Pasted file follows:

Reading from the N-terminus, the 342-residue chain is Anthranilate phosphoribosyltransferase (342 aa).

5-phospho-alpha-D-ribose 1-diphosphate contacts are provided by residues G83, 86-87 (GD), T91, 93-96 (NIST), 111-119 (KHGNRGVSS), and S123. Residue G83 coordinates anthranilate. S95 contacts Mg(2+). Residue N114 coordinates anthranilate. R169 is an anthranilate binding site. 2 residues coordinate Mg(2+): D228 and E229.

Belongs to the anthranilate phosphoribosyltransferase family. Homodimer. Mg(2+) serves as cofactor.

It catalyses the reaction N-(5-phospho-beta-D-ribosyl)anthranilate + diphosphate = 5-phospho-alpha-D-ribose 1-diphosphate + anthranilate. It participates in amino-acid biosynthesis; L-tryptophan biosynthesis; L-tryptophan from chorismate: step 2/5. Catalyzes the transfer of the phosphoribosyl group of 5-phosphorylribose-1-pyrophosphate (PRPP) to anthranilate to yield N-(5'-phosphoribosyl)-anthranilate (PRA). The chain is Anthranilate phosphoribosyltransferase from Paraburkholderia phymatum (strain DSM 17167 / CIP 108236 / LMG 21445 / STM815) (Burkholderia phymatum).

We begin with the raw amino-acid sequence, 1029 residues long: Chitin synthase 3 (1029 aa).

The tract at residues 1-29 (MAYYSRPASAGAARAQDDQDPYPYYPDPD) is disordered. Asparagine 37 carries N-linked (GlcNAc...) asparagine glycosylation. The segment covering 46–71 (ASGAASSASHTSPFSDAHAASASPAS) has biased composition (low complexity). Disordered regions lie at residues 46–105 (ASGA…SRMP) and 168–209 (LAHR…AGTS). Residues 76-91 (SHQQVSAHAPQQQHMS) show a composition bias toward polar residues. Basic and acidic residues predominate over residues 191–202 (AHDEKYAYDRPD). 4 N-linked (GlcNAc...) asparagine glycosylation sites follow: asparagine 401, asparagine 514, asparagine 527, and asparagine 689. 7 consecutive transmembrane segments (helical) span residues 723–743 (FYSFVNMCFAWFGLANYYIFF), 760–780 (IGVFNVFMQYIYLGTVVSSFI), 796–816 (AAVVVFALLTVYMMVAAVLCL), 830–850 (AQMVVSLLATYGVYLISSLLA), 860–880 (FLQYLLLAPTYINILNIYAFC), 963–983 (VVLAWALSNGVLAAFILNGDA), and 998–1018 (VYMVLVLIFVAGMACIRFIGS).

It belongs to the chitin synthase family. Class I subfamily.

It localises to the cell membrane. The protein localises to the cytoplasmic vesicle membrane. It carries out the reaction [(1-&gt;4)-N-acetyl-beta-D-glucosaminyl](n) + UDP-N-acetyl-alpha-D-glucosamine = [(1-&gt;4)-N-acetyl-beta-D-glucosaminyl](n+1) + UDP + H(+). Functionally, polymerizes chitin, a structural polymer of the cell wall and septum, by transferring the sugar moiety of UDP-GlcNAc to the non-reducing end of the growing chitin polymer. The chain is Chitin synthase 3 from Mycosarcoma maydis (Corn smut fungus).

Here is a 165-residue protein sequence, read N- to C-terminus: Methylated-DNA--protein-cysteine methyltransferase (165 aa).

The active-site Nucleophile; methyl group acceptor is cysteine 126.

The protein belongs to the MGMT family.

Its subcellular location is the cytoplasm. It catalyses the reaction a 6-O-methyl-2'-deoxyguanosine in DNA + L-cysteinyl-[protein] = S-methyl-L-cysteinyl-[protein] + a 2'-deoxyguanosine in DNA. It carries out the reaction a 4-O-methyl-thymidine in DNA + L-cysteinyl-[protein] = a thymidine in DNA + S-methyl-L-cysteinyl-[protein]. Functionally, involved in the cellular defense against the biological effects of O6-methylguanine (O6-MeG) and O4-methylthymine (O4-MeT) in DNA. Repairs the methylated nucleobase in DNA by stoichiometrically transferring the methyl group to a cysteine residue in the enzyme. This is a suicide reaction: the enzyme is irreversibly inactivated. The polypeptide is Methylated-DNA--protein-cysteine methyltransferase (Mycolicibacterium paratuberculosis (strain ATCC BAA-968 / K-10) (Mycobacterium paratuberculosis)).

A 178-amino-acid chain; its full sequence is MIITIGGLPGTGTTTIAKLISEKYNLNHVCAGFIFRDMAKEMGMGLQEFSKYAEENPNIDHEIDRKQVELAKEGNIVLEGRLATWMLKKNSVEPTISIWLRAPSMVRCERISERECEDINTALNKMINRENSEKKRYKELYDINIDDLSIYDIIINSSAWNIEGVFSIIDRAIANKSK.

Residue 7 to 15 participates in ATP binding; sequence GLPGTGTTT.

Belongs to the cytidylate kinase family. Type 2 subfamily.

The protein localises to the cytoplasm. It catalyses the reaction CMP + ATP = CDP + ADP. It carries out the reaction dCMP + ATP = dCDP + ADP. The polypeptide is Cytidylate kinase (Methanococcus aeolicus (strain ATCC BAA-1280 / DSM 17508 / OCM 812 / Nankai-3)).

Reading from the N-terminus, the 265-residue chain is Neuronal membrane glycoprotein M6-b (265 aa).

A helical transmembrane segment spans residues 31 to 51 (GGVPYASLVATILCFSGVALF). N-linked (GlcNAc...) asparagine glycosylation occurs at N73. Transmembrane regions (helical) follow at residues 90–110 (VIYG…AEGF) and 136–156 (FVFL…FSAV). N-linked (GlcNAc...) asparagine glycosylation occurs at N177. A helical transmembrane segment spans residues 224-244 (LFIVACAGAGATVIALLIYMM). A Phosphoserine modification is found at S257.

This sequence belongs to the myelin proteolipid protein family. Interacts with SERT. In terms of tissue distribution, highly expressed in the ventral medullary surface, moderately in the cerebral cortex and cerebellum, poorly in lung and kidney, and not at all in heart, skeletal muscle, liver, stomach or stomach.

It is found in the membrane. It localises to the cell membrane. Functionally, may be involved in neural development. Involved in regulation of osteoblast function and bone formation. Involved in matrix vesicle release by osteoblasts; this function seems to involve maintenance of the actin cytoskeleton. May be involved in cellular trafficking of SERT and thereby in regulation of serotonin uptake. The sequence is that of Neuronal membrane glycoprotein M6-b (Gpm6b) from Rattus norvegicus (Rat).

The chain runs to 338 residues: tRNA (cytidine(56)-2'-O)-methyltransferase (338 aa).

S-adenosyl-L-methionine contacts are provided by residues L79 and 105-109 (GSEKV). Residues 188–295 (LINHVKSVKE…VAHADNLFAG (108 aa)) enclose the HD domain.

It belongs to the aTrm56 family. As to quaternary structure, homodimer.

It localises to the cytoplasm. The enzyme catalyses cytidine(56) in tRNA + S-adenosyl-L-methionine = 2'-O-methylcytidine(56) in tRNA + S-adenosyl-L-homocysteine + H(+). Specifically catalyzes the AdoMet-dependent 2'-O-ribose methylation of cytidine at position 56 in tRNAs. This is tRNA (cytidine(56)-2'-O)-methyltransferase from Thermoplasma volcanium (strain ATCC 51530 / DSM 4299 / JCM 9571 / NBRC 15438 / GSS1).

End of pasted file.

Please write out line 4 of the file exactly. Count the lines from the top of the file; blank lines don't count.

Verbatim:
It catalyses the reaction N-(5-phospho-beta-D-ribosyl)anthranilate + diphosphate = 5-phospho-alpha-D-ribose 1-diphosphate + anthranilate. It participates in amino-acid biosynthesis; L-tryptophan biosynthesis; L-tryptophan from chorismate: step 2/5. Catalyzes the transfer of the phosphoribosyl group of 5-phosphorylribose-1-pyrophosphate (PRPP) to anthranilate to yield N-(5'-phosphoribosyl)-anthranilate (PRA). The chain is Anthranilate phosphoribosyltransferase from Paraburkholderia phymatum (strain DSM 17167 / CIP 108236 / LMG 21445 / STM815) (Burkholderia phymatum).